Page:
In short, we cannot receive fresh food donations unless they are delivered directly to our distribution on a Wednesday morning, as we do not have the storage capabilities.
Regular financial donations
Having the budget will mean that we can purchase fresh food as and when it is needed (for distributions, home deliveries and emergency referrals) from local grocers on Harrow road. This will provide a more nutritionally balanced package whilst also meeting more of the specific dietary requirements of people using the food bank.
Whilst many donors kindly drop donations off to us, it is not always possible. We do not own a vehicle and have one full-time member of staff (the manager), with some volunteer time to assist. This means that, with the use of a taxi or Zipcar, the manager will move most donations themselves, which is no problem for a few donation points, but risks becoming a time-consuming task if required collections are too many.
Collections then have to occur at suitable times for those donating the items. As we only have access to our food cupboard twice a week, donations cannot always be put straight into storage, which means we have to put them in our office (where we are kindly hosted by housing association WECH) and then move them again when we are able to get into the cupboard, increasing the time taken to sort the food.
Regular financial donations
With the correct amount of funds, we are able to purchase the items we need either from a wholesaler or supplier and delivered to us at a time we know that we have access to our cupboard and when there are volunteers to sort them for distribution.
There are periods of the year in which we will receive large amounts of donations that more than meet the needs of the people using the service, namely Easter, the harvest festival period and Christmas. Whilst this increases the logistical pressures explained above further, it is manageable and worthwhile over the short periods that they are coming in.
The issue arises with the fact that outside of these periods, physical donations do not meet the needs of the service, particularly now, as demand continues to grow month on month, year on year.
This means that we need to rely on other means to get the large number of items required during quieter donation periods.
Regular financial donations
Having a consistent, higher regular income to cover the purchase of items will mean that we are able to provide the items required year round whilst continuing to use holiday periods to receive larger donations from our supporters.
RELIABILITY AND QUANTITY
Whilst we do have our shopping list to provide information on what to donate, and what is physically donated will go to good use, we do not always get exactly what we need at the correct times.
Physical donations will always have larger numbers of certain items alongside those that can be used that week, which can serve to take up our limited storage space.
Alongside this, some items that we regularly need are not donated as often, as they may not be available in the places we receive donations, or they are too expensive. An example of this is gluten or dairy free food products. Whilst only a small amount of these items are needed, when we do not have them it can make a big difference to the person receiving the package.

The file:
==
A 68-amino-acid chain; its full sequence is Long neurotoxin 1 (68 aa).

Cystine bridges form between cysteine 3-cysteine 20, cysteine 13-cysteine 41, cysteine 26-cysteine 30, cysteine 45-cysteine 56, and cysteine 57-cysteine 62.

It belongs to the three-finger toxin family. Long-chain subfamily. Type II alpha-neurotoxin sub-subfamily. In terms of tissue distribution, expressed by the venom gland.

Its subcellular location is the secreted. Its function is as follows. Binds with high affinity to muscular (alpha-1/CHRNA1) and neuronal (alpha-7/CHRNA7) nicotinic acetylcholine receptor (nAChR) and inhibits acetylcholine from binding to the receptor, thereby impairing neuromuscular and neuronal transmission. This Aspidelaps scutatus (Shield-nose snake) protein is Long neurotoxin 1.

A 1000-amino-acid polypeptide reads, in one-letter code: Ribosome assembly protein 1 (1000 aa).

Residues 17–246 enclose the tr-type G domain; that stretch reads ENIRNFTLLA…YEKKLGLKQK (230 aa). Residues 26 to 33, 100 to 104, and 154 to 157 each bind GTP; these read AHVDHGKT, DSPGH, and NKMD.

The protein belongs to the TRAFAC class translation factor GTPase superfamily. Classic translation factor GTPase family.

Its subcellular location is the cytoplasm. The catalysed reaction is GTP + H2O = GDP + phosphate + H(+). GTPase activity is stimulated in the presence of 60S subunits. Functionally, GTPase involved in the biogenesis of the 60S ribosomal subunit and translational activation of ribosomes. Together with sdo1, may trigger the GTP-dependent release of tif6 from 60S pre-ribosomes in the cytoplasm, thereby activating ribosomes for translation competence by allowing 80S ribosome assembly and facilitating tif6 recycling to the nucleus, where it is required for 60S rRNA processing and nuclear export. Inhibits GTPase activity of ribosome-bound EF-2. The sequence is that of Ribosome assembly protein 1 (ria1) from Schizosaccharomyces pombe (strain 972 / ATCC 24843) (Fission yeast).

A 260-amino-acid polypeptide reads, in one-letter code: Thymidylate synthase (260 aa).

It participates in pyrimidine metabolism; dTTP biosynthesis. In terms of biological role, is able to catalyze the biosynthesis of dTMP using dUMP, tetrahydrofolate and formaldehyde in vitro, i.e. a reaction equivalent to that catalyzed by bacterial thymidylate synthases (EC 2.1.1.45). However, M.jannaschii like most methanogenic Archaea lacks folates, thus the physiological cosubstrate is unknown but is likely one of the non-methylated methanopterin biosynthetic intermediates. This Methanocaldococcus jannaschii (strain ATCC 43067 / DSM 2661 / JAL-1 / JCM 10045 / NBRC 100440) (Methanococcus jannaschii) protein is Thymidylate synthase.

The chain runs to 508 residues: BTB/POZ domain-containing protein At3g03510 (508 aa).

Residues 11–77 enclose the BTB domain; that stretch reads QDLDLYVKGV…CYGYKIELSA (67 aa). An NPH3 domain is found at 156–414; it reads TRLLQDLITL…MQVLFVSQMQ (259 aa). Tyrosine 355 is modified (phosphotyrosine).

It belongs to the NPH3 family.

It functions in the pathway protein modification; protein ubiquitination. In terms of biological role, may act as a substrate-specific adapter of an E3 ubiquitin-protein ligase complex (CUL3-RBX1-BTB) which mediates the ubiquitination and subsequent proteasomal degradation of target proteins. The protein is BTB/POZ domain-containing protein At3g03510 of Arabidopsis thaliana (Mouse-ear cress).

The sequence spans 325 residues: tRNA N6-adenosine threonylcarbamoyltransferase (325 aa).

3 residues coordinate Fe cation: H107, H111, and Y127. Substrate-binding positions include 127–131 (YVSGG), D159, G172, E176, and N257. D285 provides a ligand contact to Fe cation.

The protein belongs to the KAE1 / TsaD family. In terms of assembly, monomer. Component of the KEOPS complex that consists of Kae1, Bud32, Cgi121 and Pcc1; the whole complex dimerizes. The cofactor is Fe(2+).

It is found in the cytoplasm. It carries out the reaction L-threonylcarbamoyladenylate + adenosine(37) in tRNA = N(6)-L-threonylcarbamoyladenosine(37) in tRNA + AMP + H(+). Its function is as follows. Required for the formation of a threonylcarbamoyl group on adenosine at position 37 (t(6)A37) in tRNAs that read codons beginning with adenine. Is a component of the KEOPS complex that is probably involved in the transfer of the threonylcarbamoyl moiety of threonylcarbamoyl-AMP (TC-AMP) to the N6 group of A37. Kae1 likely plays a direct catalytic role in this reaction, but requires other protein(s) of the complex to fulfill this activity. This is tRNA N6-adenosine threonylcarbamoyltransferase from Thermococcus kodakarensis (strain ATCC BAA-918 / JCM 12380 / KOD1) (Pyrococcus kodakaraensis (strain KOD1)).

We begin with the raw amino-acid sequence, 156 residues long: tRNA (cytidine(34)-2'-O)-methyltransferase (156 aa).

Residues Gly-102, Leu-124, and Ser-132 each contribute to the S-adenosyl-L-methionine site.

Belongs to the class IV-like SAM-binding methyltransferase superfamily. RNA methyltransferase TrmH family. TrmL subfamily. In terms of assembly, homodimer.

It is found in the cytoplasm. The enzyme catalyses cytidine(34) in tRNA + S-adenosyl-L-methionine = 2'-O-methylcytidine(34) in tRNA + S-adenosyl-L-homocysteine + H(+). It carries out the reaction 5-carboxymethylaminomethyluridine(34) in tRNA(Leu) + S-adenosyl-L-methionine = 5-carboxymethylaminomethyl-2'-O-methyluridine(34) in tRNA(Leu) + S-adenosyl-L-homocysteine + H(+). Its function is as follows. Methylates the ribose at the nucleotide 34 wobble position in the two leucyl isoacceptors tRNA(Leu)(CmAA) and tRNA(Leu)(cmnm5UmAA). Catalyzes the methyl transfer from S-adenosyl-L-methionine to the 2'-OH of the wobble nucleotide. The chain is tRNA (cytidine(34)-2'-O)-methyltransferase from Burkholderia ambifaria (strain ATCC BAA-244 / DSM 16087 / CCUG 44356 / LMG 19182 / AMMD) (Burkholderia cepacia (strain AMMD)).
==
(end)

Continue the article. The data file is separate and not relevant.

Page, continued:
It is also the case that we will receive unsuitable items (already open, out of date, without clear instructions etc), which cannot be used. All items also require date checking and counting, which can be time-consuming and impractical considering the access restrictions we have on our storage space.
Finally, the home deliveries we make require special purchases even when we have large amounts of physical donations coming in due to the specific, usually medically based, needs of the person receiving the package.
With this considered, physical donations will continue to play an important part of what we use as it can provide some much appreciated variation on what we distribute. In order to maintain the stock levels of what we need however, financial donations can play a big role.
Regular financial donations
If we are able to use some of the resources that go into physical donations, we can make sure that the items that we bring in are those that we know we need based on the needs of the people using the service at the time that they are needed.
We know the approximate amount of each item we use on a weekly basis and the specialist items that it is important to have consistent access to, whilst items being ordered by us are already date checked and quantities already recorded, saving time, resources and reducing the chance of having unsuitable items.
We realise that around our area and the areas that donors purchase items from may be smaller or more expensive stores, where the items being donated could be brought for cheaper and in larger quantities elsewhere, which has an effect on the amount of items we end up getting donated to us.
Regular financial donations
With regular funds, we are able to purchase more items at a lower cost from places identified by us as being affordable with good quality. This means that all of the resources being put into the food bank are being used as efficiently as possible to serve as large and diverse a group of people as possible.
You can give a one-off donation or a sign-up to donate monthly through www.npfoodbank.org.uk/donate. If you are a UK taxpayer you are eligible to claim gift aid on your donation, which increases the amount we receive by 25%, so please be sure to include it if you are eligible.